Meanwhile, the US states have moved ahead. Multistate, regional initiatives include the Regional Greenhouse Gas Initiative, involving northeastern states, the Western Climate Initiative, with California at its centre, and the Midwestern Regional Greenhouse Gas Accord. All have a cap and trade scheme at their cores, although with different levels of ambition and design. California has passed legislation requiring emissions to fall to 80 per cent of their 1990 level by 2050.
Existing federal legislation, such as the Clean Air Act, is also being used to tackle climate change. The Bush administration is opposed to this course of action, but in 2007 the US Supreme Court decided that the Act did in fact give authority to the US Environmental Protection Agency to regulate greenhouse gases and that the Agency would need to make a very strong case if it decided not to exercise that discretion.
While major changes in policy can be expected after the November 2008 election, there is still uncertainty and the prospect of delay. Even with majority support in the Congress, and a supportive president, US legislative processes mean that the timely passage of climate change legislation is far from guaranteed.
11.3 Assessment of progress under the Kyoto Protocol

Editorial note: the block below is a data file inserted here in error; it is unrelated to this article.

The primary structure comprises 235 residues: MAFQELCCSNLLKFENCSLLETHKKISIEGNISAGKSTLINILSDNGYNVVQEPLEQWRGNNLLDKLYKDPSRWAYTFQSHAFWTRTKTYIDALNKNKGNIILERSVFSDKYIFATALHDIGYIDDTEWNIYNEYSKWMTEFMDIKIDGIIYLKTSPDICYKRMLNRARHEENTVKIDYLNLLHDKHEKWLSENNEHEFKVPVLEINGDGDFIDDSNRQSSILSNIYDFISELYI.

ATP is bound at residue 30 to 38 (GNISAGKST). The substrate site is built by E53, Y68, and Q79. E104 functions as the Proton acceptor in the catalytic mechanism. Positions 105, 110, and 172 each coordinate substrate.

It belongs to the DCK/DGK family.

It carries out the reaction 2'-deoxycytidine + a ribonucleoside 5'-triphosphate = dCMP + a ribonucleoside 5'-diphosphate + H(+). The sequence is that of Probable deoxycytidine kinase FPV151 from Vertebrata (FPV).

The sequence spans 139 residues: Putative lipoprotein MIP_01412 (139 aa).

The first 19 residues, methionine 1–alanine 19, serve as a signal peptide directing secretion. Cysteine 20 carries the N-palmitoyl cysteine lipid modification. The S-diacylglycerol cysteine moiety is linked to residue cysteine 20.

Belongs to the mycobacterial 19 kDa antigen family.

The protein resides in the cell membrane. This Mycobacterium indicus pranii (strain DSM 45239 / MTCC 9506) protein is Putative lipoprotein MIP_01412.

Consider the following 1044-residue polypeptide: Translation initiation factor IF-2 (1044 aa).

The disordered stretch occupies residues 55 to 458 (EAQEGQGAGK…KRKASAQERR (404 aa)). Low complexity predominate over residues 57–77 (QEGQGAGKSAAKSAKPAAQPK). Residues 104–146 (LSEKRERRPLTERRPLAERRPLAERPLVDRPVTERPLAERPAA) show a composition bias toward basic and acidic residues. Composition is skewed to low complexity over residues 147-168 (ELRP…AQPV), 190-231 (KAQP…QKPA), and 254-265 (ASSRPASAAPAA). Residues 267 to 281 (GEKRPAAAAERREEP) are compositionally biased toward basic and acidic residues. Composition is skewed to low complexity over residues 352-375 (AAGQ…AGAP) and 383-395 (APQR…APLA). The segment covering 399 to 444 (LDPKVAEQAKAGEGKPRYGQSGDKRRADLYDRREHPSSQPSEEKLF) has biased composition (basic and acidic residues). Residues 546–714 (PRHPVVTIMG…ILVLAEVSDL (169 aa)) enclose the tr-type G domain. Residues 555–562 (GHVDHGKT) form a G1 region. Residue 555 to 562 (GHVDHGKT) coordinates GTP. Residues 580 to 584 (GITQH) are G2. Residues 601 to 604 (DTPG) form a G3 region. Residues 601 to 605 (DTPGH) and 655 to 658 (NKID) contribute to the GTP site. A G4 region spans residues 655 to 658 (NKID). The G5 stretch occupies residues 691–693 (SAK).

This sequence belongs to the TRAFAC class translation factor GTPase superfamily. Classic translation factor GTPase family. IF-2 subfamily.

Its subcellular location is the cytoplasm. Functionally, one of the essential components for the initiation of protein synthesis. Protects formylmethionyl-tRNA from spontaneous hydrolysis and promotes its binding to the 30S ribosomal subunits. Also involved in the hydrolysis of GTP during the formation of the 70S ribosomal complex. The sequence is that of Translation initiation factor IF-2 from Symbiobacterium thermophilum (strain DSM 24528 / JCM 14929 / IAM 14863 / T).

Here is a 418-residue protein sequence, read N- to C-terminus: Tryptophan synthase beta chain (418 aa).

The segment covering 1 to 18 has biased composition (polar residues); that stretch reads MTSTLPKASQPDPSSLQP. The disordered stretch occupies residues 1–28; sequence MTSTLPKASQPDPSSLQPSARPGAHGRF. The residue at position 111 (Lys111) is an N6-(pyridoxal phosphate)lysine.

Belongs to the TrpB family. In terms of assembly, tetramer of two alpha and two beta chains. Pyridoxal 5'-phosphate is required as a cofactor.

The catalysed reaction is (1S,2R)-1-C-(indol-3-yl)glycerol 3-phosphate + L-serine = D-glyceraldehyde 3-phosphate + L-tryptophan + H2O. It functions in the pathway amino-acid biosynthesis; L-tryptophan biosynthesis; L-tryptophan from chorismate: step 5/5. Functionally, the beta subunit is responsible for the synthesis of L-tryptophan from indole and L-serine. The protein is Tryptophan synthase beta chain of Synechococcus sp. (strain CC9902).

The decision not to ratify Kyoto by the United States and Australia after the election of the Bush administration seven years ago was of historic importance in disrupting an international approach. Australia’s return to the international fold following the election of the Rudd Labor Government is an important corrective.
The performance of developed countries against their Kyoto Protocol targets varies (Figure 11.1).
Ahead of target: Countries that were moving out of centrally planned economic systems, including Russia, Poland and Ukraine, were required to make similar reductions in emissions from 1990 levels to OECD countries. They currently have emissions at levels far below their targets due to the large fall in economic activity and emissions in the 1990s. Since these emission reductions were not the result of any mitigation effort but rather were achieved before the Kyoto Protocol was signed (due to economic restructuring with the collapse of central planning), the gap between emissions and the targets is referred to as ‘hot air.’
On target without use of flexibility mechanisms: Australia is one of the few countries that currently have national emissions at or close to the level required by the Protocol over the 2008 to 2012 period (in Australia’s case due to one-off reductions in land clearing—see Chapter 8).
On target if flexibility mechanisms are used: The domestic emissions of most countries are above their Kyoto targets. This is true for the European Union as a whole, and for Japan and New Zealand. They could still be in compliance with Kyoto if they were to purchase sufficient Clean Development Mechanism or Joint Implementation credits (see section 11.1.2), or buy permits from those countries that are ahead of target (i.e. the ‘hot air’ countries).
Off target: In Canada, against a required 6 per cent cut, emissions had increased by 27 per cent as of 2005 compared to the 1990 base. In the United States emissions had grown by 16 per cent over the same period against a required 7 per cent reduction. The United States has not ratified the Kyoto Protocol. While Canada did ratify, the current government has declared it will not be able to meet its target.
[Figure 11.1 Kyoto targets and 2005 emissions, relative to 1990]*